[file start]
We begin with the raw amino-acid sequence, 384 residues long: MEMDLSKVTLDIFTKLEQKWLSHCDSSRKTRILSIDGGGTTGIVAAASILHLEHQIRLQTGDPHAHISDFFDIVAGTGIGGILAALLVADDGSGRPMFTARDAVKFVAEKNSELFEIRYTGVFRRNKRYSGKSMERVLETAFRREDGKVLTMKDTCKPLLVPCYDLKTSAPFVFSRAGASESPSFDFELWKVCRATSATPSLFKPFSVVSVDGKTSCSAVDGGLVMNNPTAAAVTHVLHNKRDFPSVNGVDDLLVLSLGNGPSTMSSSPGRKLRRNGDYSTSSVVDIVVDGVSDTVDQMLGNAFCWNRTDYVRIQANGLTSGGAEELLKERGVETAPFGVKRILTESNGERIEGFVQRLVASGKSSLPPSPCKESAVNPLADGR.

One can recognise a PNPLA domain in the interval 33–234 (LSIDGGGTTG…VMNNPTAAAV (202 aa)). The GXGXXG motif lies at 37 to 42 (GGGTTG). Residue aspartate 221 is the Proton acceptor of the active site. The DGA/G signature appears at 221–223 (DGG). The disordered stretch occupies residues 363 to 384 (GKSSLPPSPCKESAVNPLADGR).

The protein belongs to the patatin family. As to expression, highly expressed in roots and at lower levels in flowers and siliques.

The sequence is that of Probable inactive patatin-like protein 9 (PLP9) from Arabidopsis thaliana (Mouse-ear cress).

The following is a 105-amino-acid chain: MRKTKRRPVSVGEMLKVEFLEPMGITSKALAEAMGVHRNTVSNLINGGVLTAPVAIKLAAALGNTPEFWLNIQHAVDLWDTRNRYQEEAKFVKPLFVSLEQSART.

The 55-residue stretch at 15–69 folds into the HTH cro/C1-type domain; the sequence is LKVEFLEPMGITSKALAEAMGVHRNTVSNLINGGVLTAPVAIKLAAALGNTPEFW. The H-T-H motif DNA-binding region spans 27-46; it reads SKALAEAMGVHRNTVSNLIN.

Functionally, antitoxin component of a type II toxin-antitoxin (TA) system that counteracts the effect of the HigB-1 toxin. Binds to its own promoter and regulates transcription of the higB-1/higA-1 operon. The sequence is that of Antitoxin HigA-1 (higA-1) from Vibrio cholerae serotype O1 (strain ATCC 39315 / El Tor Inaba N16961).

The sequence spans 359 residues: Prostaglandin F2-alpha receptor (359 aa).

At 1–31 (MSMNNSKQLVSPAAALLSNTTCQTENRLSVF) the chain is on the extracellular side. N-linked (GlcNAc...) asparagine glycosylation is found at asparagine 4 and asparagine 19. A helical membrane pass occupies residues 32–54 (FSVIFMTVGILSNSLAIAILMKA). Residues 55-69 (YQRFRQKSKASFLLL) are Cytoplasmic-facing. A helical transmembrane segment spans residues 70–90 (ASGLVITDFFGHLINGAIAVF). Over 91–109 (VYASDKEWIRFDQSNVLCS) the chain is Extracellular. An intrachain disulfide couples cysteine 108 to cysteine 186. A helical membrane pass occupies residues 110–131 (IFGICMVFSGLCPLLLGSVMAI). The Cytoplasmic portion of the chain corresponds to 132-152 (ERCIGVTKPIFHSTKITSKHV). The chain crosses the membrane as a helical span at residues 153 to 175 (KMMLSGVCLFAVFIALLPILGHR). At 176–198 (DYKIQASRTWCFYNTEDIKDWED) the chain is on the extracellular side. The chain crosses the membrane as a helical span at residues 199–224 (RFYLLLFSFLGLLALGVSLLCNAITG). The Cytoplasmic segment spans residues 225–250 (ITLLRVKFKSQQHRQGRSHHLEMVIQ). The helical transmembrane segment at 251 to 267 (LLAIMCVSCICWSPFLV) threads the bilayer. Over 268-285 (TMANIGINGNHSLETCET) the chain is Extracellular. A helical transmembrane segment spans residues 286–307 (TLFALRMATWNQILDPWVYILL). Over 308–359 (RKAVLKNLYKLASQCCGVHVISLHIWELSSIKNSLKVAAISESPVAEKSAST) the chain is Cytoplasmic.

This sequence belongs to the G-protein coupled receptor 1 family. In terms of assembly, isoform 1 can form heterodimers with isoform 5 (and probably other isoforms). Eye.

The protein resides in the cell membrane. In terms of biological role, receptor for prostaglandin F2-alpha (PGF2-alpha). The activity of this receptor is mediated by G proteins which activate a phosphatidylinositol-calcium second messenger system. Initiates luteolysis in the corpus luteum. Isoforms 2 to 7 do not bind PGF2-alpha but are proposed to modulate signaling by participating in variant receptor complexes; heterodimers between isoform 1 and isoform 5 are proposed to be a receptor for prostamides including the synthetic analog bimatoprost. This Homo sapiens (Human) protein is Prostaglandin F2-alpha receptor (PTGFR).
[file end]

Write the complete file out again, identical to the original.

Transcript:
We begin with the raw amino-acid sequence, 384 residues long: MEMDLSKVTLDIFTKLEQKWLSHCDSSRKTRILSIDGGGTTGIVAAASILHLEHQIRLQTGDPHAHISDFFDIVAGTGIGGILAALLVADDGSGRPMFTARDAVKFVAEKNSELFEIRYTGVFRRNKRYSGKSMERVLETAFRREDGKVLTMKDTCKPLLVPCYDLKTSAPFVFSRAGASESPSFDFELWKVCRATSATPSLFKPFSVVSVDGKTSCSAVDGGLVMNNPTAAAVTHVLHNKRDFPSVNGVDDLLVLSLGNGPSTMSSSPGRKLRRNGDYSTSSVVDIVVDGVSDTVDQMLGNAFCWNRTDYVRIQANGLTSGGAEELLKERGVETAPFGVKRILTESNGERIEGFVQRLVASGKSSLPPSPCKESAVNPLADGR.

One can recognise a PNPLA domain in the interval 33–234 (LSIDGGGTTG…VMNNPTAAAV (202 aa)). The GXGXXG motif lies at 37 to 42 (GGGTTG). Residue aspartate 221 is the Proton acceptor of the active site. The DGA/G signature appears at 221–223 (DGG). The disordered stretch occupies residues 363 to 384 (GKSSLPPSPCKESAVNPLADGR).

The protein belongs to the patatin family. As to expression, highly expressed in roots and at lower levels in flowers and siliques.

The sequence is that of Probable inactive patatin-like protein 9 (PLP9) from Arabidopsis thaliana (Mouse-ear cress).

The following is a 105-amino-acid chain: MRKTKRRPVSVGEMLKVEFLEPMGITSKALAEAMGVHRNTVSNLINGGVLTAPVAIKLAAALGNTPEFWLNIQHAVDLWDTRNRYQEEAKFVKPLFVSLEQSART.

The 55-residue stretch at 15–69 folds into the HTH cro/C1-type domain; the sequence is LKVEFLEPMGITSKALAEAMGVHRNTVSNLINGGVLTAPVAIKLAAALGNTPEFW. The H-T-H motif DNA-binding region spans 27-46; it reads SKALAEAMGVHRNTVSNLIN.

Functionally, antitoxin component of a type II toxin-antitoxin (TA) system that counteracts the effect of the HigB-1 toxin. Binds to its own promoter and regulates transcription of the higB-1/higA-1 operon. The sequence is that of Antitoxin HigA-1 (higA-1) from Vibrio cholerae serotype O1 (strain ATCC 39315 / El Tor Inaba N16961).

The sequence spans 359 residues: Prostaglandin F2-alpha receptor (359 aa).

At 1–31 (MSMNNSKQLVSPAAALLSNTTCQTENRLSVF) the chain is on the extracellular side. N-linked (GlcNAc...) asparagine glycosylation is found at asparagine 4 and asparagine 19. A helical membrane pass occupies residues 32–54 (FSVIFMTVGILSNSLAIAILMKA). Residues 55-69 (YQRFRQKSKASFLLL) are Cytoplasmic-facing. A helical transmembrane segment spans residues 70–90 (ASGLVITDFFGHLINGAIAVF). Over 91–109 (VYASDKEWIRFDQSNVLCS) the chain is Extracellular. An intrachain disulfide couples cysteine 108 to cysteine 186. A helical membrane pass occupies residues 110–131 (IFGICMVFSGLCPLLLGSVMAI). The Cytoplasmic portion of the chain corresponds to 132-152 (ERCIGVTKPIFHSTKITSKHV). The chain crosses the membrane as a helical span at residues 153 to 175 (KMMLSGVCLFAVFIALLPILGHR). At 176–198 (DYKIQASRTWCFYNTEDIKDWED) the chain is on the extracellular side. The chain crosses the membrane as a helical span at residues 199–224 (RFYLLLFSFLGLLALGVSLLCNAITG). The Cytoplasmic segment spans residues 225–250 (ITLLRVKFKSQQHRQGRSHHLEMVIQ). The helical transmembrane segment at 251 to 267 (LLAIMCVSCICWSPFLV) threads the bilayer. Over 268-285 (TMANIGINGNHSLETCET) the chain is Extracellular. A helical transmembrane segment spans residues 286–307 (TLFALRMATWNQILDPWVYILL). Over 308–359 (RKAVLKNLYKLASQCCGVHVISLHIWELSSIKNSLKVAAISESPVAEKSAST) the chain is Cytoplasmic.

This sequence belongs to the G-protein coupled receptor 1 family. In terms of assembly, isoform 1 can form heterodimers with isoform 5 (and probably other isoforms). Eye.

The protein resides in the cell membrane. In terms of biological role, receptor for prostaglandin F2-alpha (PGF2-alpha). The activity of this receptor is mediated by G proteins which activate a phosphatidylinositol-calcium second messenger system. Initiates luteolysis in the corpus luteum. Isoforms 2 to 7 do not bind PGF2-alpha but are proposed to modulate signaling by participating in variant receptor complexes; heterodimers between isoform 1 and isoform 5 are proposed to be a receptor for prostamides including the synthetic analog bimatoprost. This Homo sapiens (Human) protein is Prostaglandin F2-alpha receptor (PTGFR).